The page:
By the end of the High Middle Ages, certain ultra-violent practices had been banished from the tournaments. One discontinued practice was the use of kippers. Kippers were people on foot that nobles brought to a tournament to rush out onto the field when their lord had dismounted someone. They would beat the person senseless with clubs so the knight could remove the person’s armor with greater ease and seize their horse. By 1300, the use of kippers was considered bad form.
Uncontrolled trampling through peasants’ fields and roaming across acres of land had come to an end by 1300, too. A different form of the contest had become more popular. Jousting, a one-on-one contest, although still considerably violent, was limited to a specific geographic area. Even in 1300, riders could still die.
Attempts were made to make jousting and participation in a tournament less deadly. The use of real weapons was rare by 1300, replaced by the use of blunted weapons. There was no sharp point at the end of the lance. Knights simply tried to knock someone off of their horse. To prevent the messy head-on collisions that sometimes occurred during jousting, the invention of the tilt was introduced. The tilt was a railing designed to run down the middle of the jousting field to prevent fatal collisions as riders charged toward one another.
Even with these changes, people were still killed in tournaments. The church continued to condemn tournaments as of 1300, and kings, if they could, tried to keep the fighting in tournaments to a minimum. It was an unusual noble family during the High Middle Ages that could not point to at least one family member who was trampled, fell badly off of a horse, or who was killed in a tournament. Nonetheless, the bloodletting of the early tournaments had lessened.
Chivalry versus Violence
Should these changes be attributed to chivalry or are they independent developments? An especially tricky question, there is some reason to think that these changes should be attributed, at least in part, to the development of the chivalric notion that the display of military prowess is not for frivolous pastime, but only when doing good for someone defenseless.
By 1300, especially in the Late Middle Ages, it became common for knights to be excluded from tournaments because they had violated the code in specific ways: speaking badly of women in public and violating courtly love; burning down peasants’ homes; inflicting violence on the defenseless, or otherwise violating the chivalric ideal. In this instance, one can see the direct influence of chivalry on real behavior.
One should not assume that by 1300, medieval nobility had been tamed completely. The fact that knights who burned down peasants’ houses, spoke badly of women, and pillaged churches had to be excluded from tournaments, informs what we know of the times. It tells you that such knights still existed and that Europe still had a problem to solve.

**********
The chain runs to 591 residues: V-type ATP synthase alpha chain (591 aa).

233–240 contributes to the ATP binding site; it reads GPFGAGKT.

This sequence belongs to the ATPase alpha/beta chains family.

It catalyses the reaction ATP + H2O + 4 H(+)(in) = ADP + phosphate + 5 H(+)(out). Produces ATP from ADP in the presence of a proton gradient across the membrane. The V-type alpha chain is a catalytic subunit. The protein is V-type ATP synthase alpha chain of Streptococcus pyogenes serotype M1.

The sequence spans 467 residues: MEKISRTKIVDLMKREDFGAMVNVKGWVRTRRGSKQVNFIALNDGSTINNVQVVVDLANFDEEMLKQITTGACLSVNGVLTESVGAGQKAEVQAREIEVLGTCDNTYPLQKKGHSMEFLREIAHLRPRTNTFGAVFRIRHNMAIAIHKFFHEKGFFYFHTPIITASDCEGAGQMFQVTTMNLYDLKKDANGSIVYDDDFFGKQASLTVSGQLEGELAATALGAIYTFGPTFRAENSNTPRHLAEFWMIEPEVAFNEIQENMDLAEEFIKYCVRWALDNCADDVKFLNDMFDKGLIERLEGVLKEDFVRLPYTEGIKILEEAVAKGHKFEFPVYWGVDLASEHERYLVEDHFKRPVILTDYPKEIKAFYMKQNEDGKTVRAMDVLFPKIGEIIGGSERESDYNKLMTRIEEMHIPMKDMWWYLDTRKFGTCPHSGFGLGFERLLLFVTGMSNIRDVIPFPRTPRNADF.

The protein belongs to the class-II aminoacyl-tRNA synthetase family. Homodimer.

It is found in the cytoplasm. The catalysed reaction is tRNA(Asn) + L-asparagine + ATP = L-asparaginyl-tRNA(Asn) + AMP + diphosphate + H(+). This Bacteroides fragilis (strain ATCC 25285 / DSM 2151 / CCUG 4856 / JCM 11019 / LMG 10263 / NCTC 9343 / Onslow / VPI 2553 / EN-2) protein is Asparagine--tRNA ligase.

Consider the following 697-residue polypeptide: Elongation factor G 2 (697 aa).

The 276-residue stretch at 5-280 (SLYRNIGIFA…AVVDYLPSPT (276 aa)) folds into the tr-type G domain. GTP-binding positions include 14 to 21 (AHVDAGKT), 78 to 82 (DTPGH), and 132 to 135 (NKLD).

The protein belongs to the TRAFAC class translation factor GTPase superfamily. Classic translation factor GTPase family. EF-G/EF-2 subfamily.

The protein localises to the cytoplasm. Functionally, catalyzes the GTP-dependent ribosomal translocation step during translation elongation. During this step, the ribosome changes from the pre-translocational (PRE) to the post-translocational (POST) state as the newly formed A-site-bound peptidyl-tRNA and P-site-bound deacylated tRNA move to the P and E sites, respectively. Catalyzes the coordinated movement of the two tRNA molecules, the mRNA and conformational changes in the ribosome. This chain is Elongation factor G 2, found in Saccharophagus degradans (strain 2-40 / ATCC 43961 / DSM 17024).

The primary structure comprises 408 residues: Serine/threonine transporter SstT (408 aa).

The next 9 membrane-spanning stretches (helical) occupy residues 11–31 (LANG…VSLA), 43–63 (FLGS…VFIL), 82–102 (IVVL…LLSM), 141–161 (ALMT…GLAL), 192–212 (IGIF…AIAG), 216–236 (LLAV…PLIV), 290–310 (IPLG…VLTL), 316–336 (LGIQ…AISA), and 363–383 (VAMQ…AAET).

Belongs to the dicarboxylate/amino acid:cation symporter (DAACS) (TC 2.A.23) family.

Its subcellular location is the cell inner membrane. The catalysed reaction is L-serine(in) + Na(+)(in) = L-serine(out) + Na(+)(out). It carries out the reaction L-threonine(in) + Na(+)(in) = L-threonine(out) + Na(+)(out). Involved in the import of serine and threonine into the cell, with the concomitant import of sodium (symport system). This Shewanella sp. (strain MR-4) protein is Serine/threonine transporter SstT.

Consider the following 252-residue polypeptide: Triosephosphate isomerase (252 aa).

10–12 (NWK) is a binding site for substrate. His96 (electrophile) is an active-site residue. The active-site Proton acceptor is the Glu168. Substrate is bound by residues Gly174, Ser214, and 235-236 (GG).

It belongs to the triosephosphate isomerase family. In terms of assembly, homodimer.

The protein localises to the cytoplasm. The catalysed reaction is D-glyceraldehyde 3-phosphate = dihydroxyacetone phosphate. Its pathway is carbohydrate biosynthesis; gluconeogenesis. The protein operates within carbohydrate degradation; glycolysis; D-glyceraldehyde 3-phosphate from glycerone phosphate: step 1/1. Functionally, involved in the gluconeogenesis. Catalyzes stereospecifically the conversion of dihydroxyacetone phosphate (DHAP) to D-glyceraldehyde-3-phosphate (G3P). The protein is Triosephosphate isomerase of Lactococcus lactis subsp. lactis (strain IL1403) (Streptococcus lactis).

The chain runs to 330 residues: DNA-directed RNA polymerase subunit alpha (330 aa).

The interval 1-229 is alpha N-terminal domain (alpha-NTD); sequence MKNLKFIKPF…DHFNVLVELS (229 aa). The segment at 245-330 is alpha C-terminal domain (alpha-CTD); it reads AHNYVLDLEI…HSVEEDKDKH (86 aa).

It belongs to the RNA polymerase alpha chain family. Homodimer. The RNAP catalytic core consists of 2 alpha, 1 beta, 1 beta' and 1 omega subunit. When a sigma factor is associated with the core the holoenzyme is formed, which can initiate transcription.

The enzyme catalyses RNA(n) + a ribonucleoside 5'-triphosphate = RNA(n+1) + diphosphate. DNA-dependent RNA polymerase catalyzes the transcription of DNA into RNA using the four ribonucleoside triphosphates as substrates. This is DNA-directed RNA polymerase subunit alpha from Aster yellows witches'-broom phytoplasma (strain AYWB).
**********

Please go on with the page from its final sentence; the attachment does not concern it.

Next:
Tournaments after 1300 took the chivalric ideal to odd extremes. Some tournaments were organized as roundtable tournaments where different knights pretended to be characters from chivalric romances. One person would dress up as Arthur, another as Lancelot, another as Yvain, and they would take part in mock adventures imitating what they had heard in chivalric romances. The fact that they were willing to play-act and pretend to be chivalric heroes suggests they took chivalry seriously.
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The image of the chivalric knight who devoted himself to the love of a lady is just an image. However, it is an image with a purpose and with an effect. Although it never conformed to reality, the distance between image and ideal appears to have narrowed as the High Middle Ages progressed, and knights started to internalize the chivalric code as transmitted to them through chivalric literature. To judge from the development of the tournament in the High Middle Ages, knights and other nobles lost some, but not all, of their bloodthirstiness.
Common Questions About Medieval Tournaments
Sometimes medieval knight tournaments were conducted as individual contests while other times they served as team events. These were highly organized events where knights had to follow a set of rules — it was not just a free-for-all. Often cash prizes were awarded to the winner.
Tournaments for medieval knights served both an entertainment purpose and a practical purpose, as they helped knights to prepare for battle. Family honor factored into these tournaments as well, as knights would fight on behalf of their family, their affiliations displayed in a coat of arms.
Although we most commonly associate medieval knight tournaments with jousting, jousting was not the main event. That would be the mêlée, where the knights charged toward each other from opposite sides.